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Time to take back control

John Monks on the importance of voting through Lords amendments 49 and 51 to the EU Withdrawal Bill

The talks about the future relationship of the UK and the EU are only now getting under way, after the agreements reached on the exit terms and on a transitional period. And no one outside the inner innermost Court of the Prime Minister knows what the UK is trying to achieve.

“It is time to take back control” was a powerful slogan for the leave campaign in the 2016 referendum. It is time, almost over time, to use the same slogan now. But this time for Parliament to take a measure of control over the UK’s approach to the talks and so put an end to the unrealistic wanting “our cake and eat it” type policy. “Trust the Prime Minister” is not good enough, after all the fumbling we have seen so far.

The EU 27 have given M. Barnier a clear Mandate, since published. Contrast that with the UK government, which has given Theresa May a blank cheque to put any interpretation she desires onto the result of the referendum. So, she has chosen a fudged formula to satisfy most of her party – at least for now. It is time for Parliament to step in and call a halt.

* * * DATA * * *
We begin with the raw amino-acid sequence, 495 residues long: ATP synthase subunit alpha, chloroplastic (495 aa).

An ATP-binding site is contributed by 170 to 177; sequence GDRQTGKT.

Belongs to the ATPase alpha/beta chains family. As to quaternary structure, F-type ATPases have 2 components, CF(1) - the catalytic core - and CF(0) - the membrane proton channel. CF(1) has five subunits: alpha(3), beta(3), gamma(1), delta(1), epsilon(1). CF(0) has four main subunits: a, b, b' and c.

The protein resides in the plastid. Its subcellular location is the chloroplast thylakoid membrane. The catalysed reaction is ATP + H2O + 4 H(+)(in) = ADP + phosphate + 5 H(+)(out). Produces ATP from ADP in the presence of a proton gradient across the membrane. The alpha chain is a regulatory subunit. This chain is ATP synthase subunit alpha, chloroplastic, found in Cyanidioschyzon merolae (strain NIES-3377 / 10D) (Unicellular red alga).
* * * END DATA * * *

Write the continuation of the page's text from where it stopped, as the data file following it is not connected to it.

I welcome the meaningful vote that Parliament has been promised when the final deal is concluded. By that stage, if there is such an agreement, our government will likely be saying “take it or leave it” – adding that the only alternative to agreeing is ‘no deal’, with all the disastrous consequences that would have for our economy. That is why, on Monday, it is important for Peers to support amendment 49 to permit Parliament to consider alternatives to the final deal.

But there is a further amendment being debated on Monday that I have tabled which proposes an earlier, extra step that Parliament can take. Formally backed by Liberal Democrat Lord Campbell, Conservative Baroness Wheatcroft and my Labour colleague Lord Lea of Cronall, amendment 51 provides that our negotiators would be given a Mandate, approved by Parliament, for the talks. This would force Ministers to put their proposals on our future relationship with the EU to Parliament for endorsing, refining or amending.

I personally hope any such Mandate would not only include retaining membership of a Customs Union (as already supported by the Lords), and also keep open an option of staying in the European Economic Area. In any event, our democracy demands that Parliament – especially the Commons – has a chance to influence the direction of the travel of the talks. Anything less reduces MPs to the status of spectators.

It is indeed time to take back control. We must not leave the most important post-war decision in the fumbling hands of Mrs May, her Cabinet and one section of opinion in the Conservative Party. That is why I am urging colleagues from around the House to get behind amendment 51.

Lord John Monks is a Labour Peer

Published 27th April 2018

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